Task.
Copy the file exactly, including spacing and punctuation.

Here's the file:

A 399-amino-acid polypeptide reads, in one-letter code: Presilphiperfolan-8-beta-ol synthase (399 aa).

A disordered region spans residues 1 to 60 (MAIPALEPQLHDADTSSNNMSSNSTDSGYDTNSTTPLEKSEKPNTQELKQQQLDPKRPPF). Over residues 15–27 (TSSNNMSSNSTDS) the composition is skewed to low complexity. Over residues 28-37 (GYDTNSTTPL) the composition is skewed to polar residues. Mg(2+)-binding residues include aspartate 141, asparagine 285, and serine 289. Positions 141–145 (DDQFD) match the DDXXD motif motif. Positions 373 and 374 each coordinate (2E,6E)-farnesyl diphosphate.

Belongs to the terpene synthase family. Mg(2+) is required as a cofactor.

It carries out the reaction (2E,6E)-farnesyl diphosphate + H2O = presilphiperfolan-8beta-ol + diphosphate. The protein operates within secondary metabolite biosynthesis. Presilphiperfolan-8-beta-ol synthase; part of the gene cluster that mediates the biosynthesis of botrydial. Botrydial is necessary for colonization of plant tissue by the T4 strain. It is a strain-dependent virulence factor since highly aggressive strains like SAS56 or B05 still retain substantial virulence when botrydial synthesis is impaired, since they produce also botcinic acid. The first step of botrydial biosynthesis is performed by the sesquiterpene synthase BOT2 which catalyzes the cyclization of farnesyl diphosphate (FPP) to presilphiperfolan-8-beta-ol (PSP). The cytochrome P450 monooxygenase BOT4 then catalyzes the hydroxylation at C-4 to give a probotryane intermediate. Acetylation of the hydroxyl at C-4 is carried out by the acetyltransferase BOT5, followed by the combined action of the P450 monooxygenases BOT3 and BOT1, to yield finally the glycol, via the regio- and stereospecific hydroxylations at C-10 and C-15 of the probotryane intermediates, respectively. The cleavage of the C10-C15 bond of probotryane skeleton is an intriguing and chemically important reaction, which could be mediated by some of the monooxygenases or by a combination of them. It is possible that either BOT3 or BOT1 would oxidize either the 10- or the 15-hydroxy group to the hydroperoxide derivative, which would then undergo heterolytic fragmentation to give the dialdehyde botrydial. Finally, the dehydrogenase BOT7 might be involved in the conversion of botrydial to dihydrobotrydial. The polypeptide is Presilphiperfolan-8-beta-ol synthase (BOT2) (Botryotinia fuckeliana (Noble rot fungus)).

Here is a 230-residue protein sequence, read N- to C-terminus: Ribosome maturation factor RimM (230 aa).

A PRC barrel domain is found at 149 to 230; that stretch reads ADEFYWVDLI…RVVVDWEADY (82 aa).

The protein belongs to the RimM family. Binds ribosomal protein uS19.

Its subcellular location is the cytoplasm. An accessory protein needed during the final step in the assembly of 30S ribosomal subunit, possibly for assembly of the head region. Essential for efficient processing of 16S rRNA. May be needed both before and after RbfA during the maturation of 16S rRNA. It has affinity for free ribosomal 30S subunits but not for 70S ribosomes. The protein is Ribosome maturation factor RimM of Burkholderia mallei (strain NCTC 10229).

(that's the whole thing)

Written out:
A 399-amino-acid polypeptide reads, in one-letter code: Presilphiperfolan-8-beta-ol synthase (399 aa).

A disordered region spans residues 1 to 60 (MAIPALEPQLHDADTSSNNMSSNSTDSGYDTNSTTPLEKSEKPNTQELKQQQLDPKRPPF). Over residues 15–27 (TSSNNMSSNSTDS) the composition is skewed to low complexity. Over residues 28-37 (GYDTNSTTPL) the composition is skewed to polar residues. Mg(2+)-binding residues include aspartate 141, asparagine 285, and serine 289. Positions 141–145 (DDQFD) match the DDXXD motif motif. Positions 373 and 374 each coordinate (2E,6E)-farnesyl diphosphate.

Belongs to the terpene synthase family. Mg(2+) is required as a cofactor.

It carries out the reaction (2E,6E)-farnesyl diphosphate + H2O = presilphiperfolan-8beta-ol + diphosphate. The protein operates within secondary metabolite biosynthesis. Presilphiperfolan-8-beta-ol synthase; part of the gene cluster that mediates the biosynthesis of botrydial. Botrydial is necessary for colonization of plant tissue by the T4 strain. It is a strain-dependent virulence factor since highly aggressive strains like SAS56 or B05 still retain substantial virulence when botrydial synthesis is impaired, since they produce also botcinic acid. The first step of botrydial biosynthesis is performed by the sesquiterpene synthase BOT2 which catalyzes the cyclization of farnesyl diphosphate (FPP) to presilphiperfolan-8-beta-ol (PSP). The cytochrome P450 monooxygenase BOT4 then catalyzes the hydroxylation at C-4 to give a probotryane intermediate. Acetylation of the hydroxyl at C-4 is carried out by the acetyltransferase BOT5, followed by the combined action of the P450 monooxygenases BOT3 and BOT1, to yield finally the glycol, via the regio- and stereospecific hydroxylations at C-10 and C-15 of the probotryane intermediates, respectively. The cleavage of the C10-C15 bond of probotryane skeleton is an intriguing and chemically important reaction, which could be mediated by some of the monooxygenases or by a combination of them. It is possible that either BOT3 or BOT1 would oxidize either the 10- or the 15-hydroxy group to the hydroperoxide derivative, which would then undergo heterolytic fragmentation to give the dialdehyde botrydial. Finally, the dehydrogenase BOT7 might be involved in the conversion of botrydial to dihydrobotrydial. The polypeptide is Presilphiperfolan-8-beta-ol synthase (BOT2) (Botryotinia fuckeliana (Noble rot fungus)).

Here is a 230-residue protein sequence, read N- to C-terminus: Ribosome maturation factor RimM (230 aa).

A PRC barrel domain is found at 149 to 230; that stretch reads ADEFYWVDLI…RVVVDWEADY (82 aa).

The protein belongs to the RimM family. Binds ribosomal protein uS19.

Its subcellular location is the cytoplasm. An accessory protein needed during the final step in the assembly of 30S ribosomal subunit, possibly for assembly of the head region. Essential for efficient processing of 16S rRNA. May be needed both before and after RbfA during the maturation of 16S rRNA. It has affinity for free ribosomal 30S subunits but not for 70S ribosomes. The protein is Ribosome maturation factor RimM of Burkholderia mallei (strain NCTC 10229).